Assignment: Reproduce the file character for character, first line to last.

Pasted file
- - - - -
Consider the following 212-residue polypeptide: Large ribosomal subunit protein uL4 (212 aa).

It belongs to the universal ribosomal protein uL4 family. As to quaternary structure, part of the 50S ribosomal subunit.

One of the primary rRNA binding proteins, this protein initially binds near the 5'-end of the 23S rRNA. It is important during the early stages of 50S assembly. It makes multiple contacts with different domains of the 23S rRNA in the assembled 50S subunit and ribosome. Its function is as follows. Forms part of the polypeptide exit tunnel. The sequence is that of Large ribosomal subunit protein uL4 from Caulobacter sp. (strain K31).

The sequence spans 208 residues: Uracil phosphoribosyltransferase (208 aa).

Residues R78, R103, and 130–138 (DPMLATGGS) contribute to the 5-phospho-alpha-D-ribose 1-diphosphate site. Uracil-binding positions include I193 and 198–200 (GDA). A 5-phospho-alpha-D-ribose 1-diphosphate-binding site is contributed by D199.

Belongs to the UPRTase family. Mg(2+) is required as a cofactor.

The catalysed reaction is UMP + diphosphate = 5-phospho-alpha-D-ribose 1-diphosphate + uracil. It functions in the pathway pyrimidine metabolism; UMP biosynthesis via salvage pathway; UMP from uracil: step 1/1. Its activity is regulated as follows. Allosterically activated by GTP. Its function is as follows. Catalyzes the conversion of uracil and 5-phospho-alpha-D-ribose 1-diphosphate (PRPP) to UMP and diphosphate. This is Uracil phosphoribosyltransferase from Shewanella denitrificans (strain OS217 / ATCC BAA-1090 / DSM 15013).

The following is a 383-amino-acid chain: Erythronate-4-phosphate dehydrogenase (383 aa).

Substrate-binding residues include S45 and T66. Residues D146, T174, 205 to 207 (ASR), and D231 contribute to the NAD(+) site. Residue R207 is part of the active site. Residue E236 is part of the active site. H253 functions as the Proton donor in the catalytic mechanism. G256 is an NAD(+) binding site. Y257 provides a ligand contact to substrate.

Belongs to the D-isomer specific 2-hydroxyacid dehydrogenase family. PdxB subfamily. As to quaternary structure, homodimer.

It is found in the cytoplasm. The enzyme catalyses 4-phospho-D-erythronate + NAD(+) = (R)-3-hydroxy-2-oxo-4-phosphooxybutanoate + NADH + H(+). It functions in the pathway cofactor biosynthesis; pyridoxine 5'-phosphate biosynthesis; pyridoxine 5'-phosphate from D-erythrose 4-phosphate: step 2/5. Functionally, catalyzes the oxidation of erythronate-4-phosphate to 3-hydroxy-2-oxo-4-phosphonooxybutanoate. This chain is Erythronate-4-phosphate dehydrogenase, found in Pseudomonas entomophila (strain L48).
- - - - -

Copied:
Consider the following 212-residue polypeptide: Large ribosomal subunit protein uL4 (212 aa).

It belongs to the universal ribosomal protein uL4 family. As to quaternary structure, part of the 50S ribosomal subunit.

One of the primary rRNA binding proteins, this protein initially binds near the 5'-end of the 23S rRNA. It is important during the early stages of 50S assembly. It makes multiple contacts with different domains of the 23S rRNA in the assembled 50S subunit and ribosome. Its function is as follows. Forms part of the polypeptide exit tunnel. The sequence is that of Large ribosomal subunit protein uL4 from Caulobacter sp. (strain K31).

The sequence spans 208 residues: Uracil phosphoribosyltransferase (208 aa).

Residues R78, R103, and 130–138 (DPMLATGGS) contribute to the 5-phospho-alpha-D-ribose 1-diphosphate site. Uracil-binding positions include I193 and 198–200 (GDA). A 5-phospho-alpha-D-ribose 1-diphosphate-binding site is contributed by D199.

Belongs to the UPRTase family. Mg(2+) is required as a cofactor.

The catalysed reaction is UMP + diphosphate = 5-phospho-alpha-D-ribose 1-diphosphate + uracil. It functions in the pathway pyrimidine metabolism; UMP biosynthesis via salvage pathway; UMP from uracil: step 1/1. Its activity is regulated as follows. Allosterically activated by GTP. Its function is as follows. Catalyzes the conversion of uracil and 5-phospho-alpha-D-ribose 1-diphosphate (PRPP) to UMP and diphosphate. This is Uracil phosphoribosyltransferase from Shewanella denitrificans (strain OS217 / ATCC BAA-1090 / DSM 15013).

The following is a 383-amino-acid chain: Erythronate-4-phosphate dehydrogenase (383 aa).

Substrate-binding residues include S45 and T66. Residues D146, T174, 205 to 207 (ASR), and D231 contribute to the NAD(+) site. Residue R207 is part of the active site. Residue E236 is part of the active site. H253 functions as the Proton donor in the catalytic mechanism. G256 is an NAD(+) binding site. Y257 provides a ligand contact to substrate.

Belongs to the D-isomer specific 2-hydroxyacid dehydrogenase family. PdxB subfamily. As to quaternary structure, homodimer.

It is found in the cytoplasm. The enzyme catalyses 4-phospho-D-erythronate + NAD(+) = (R)-3-hydroxy-2-oxo-4-phosphooxybutanoate + NADH + H(+). It functions in the pathway cofactor biosynthesis; pyridoxine 5'-phosphate biosynthesis; pyridoxine 5'-phosphate from D-erythrose 4-phosphate: step 2/5. Functionally, catalyzes the oxidation of erythronate-4-phosphate to 3-hydroxy-2-oxo-4-phosphonooxybutanoate. This chain is Erythronate-4-phosphate dehydrogenase, found in Pseudomonas entomophila (strain L48).